- A British man in Singapore who was attacked by otters has said he thought the animals were going to kill him.
Graham George Spencer said he suffered more than 20 wounds after he was bitten in the city-state’s Botanic Gardens.
A representative from the park told Mr Spencer they were investigating.
While it isn’t the first otter biting episode in Singapore, local enthusiasts told the BBC the family which bit Mr Spencer aren’t usually aggressive.
Mr Spencer, who lives in Singapore and is reportedly in his sixties, said he was walking with a friend on 30 November when he saw about 20 otters – some with pups – in front of him.
He believes the animals were provoked by a runner, who may not have spotted them as it was still early morning.
“Because it was very dark, he never saw them. And he just ran straight into them. And he was treading on them,” Mr Spencer told local outlet Mothership.sg.
He said the otters “went crazy” and attacked him after the runner pressed on.
“I actually thought I was going to die,” he told the Straits Times newspaper.
Mr Spencer said the otters bit his ankles and he fell to the ground. They then started biting his legs and buttocks, and one bit his finger as he put his hands up to shield his face.
His friend managed to ward the creatures off by screaming at them, he said. The pair were then chased by the otters as they tried to seek help from a visitors’ centre.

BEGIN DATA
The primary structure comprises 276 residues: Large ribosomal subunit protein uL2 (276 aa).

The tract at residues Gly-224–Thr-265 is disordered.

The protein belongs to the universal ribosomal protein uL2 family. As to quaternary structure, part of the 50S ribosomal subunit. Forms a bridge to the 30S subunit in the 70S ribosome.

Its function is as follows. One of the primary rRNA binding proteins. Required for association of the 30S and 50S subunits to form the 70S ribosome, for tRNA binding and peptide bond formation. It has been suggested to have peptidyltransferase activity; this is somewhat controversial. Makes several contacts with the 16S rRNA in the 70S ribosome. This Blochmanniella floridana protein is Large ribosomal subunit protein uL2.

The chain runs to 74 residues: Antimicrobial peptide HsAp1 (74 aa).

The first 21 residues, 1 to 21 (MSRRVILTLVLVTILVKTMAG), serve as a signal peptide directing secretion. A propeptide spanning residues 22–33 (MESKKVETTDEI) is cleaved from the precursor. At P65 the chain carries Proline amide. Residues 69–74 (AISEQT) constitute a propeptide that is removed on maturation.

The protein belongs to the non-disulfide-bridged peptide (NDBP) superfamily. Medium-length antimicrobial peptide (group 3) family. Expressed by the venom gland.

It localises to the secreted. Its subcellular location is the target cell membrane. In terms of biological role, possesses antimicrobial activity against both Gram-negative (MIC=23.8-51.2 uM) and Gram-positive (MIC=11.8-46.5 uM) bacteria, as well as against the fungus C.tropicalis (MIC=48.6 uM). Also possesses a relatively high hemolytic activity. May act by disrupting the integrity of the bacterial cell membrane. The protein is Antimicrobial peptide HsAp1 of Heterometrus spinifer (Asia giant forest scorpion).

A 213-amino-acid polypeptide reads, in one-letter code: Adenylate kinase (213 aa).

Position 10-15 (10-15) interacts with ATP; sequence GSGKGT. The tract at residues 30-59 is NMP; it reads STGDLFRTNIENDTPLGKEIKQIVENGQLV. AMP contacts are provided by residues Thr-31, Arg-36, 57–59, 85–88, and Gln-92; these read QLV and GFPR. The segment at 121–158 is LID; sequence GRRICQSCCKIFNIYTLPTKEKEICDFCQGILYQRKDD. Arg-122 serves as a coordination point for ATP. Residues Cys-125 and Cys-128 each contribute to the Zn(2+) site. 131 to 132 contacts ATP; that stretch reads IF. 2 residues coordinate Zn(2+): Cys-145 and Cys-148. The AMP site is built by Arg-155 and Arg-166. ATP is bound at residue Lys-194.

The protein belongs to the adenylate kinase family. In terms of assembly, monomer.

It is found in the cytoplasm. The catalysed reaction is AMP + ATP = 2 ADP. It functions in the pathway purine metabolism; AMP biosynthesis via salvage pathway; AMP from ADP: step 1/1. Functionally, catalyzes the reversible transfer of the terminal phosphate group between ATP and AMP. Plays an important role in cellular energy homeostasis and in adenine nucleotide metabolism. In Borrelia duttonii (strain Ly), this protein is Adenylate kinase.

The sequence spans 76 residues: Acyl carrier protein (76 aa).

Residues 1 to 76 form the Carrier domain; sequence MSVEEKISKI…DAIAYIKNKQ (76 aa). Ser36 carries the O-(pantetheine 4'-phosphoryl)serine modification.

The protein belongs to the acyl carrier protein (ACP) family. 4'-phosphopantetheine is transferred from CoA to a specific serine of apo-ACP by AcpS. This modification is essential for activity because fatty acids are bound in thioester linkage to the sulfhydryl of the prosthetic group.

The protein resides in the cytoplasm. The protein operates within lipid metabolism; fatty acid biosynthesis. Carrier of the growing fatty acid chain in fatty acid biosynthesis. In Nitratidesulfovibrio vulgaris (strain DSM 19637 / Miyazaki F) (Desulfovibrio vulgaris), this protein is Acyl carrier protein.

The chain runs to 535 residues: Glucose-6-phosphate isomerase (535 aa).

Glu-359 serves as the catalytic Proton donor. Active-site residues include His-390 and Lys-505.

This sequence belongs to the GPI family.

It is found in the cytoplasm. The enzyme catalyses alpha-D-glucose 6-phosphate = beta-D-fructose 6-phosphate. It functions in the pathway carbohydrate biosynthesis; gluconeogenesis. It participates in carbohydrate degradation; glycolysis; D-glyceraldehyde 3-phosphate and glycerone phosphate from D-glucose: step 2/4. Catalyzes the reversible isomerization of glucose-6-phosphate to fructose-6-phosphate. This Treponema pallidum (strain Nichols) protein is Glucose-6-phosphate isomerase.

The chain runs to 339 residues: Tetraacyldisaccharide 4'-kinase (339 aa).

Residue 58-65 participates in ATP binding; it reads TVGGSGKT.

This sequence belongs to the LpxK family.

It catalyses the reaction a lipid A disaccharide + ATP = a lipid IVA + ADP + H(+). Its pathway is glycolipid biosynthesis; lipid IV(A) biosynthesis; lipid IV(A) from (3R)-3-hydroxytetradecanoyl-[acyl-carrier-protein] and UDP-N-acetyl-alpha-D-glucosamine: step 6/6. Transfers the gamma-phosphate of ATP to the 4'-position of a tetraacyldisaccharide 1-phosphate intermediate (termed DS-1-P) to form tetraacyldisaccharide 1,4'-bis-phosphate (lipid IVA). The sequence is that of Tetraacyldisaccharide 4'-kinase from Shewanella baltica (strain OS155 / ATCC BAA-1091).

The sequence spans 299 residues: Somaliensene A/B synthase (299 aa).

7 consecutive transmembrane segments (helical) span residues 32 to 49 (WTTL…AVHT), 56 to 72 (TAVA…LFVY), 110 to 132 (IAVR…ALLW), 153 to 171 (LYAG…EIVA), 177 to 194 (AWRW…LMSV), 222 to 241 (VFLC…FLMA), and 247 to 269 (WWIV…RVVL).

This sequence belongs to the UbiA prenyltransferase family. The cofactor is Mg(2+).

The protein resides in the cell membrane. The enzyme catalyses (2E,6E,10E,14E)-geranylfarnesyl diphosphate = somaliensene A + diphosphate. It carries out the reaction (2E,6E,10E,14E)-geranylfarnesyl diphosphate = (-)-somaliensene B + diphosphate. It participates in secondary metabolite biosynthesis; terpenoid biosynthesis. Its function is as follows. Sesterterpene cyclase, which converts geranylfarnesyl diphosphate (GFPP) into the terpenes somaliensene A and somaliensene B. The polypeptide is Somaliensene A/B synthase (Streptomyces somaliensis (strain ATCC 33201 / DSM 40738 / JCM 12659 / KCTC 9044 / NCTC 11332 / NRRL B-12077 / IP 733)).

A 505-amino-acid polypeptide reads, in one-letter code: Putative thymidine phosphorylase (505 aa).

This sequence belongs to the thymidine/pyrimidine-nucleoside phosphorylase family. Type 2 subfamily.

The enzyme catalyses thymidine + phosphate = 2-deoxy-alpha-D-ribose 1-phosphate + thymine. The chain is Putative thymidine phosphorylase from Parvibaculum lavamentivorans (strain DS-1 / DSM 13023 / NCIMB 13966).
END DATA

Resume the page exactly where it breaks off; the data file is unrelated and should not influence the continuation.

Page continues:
Mr Spencer went to hospital, where he needed stitches for some of his 26 wounds and was given a tetanus injection and antibiotics. He has returned three times and says he has spent SG$1,200 (£665) on medical treatment.
He said he doesn’t blame the otters for what happened, saying naturally the animals wanted to protect their young from a potential threat – but he hopes people will be cautious in light of his story.
Singapore’s otter population has increased in recent years. The animals have hit the headlines for allegedly eating thousands of dollars worth of koi carp, and learning to climb ladders.
Bernard Seah, a local photographer who documents them, says there are about 150 running around – but they’re typically not the easiest to find.
“If you know what to look for, you may find them on a regular basis,” he told the BBC.
Mr Seah says the otters that bit Mr Spencer are a family of nine adults and six babies, adding that they are “used to humans and very patient and tolerant”.
The photographer said the animals may have feared they were at risk from the humans.
“These otters got attacked, if you will, by being stepped on – and in a moment of confusion they attacked the wrong guy. That’s really what it is,” he said.
There have been a few instances where people have been pictured stroking the otters, which have remained calm throughout, he said.
Singapore’s national parks board has issued an advisory on what to do if you cross paths with an otter.
“DO NOT touch, chase or corner the otters. Observe them from a distance. Going too close to the otters may frighten them,” it warned.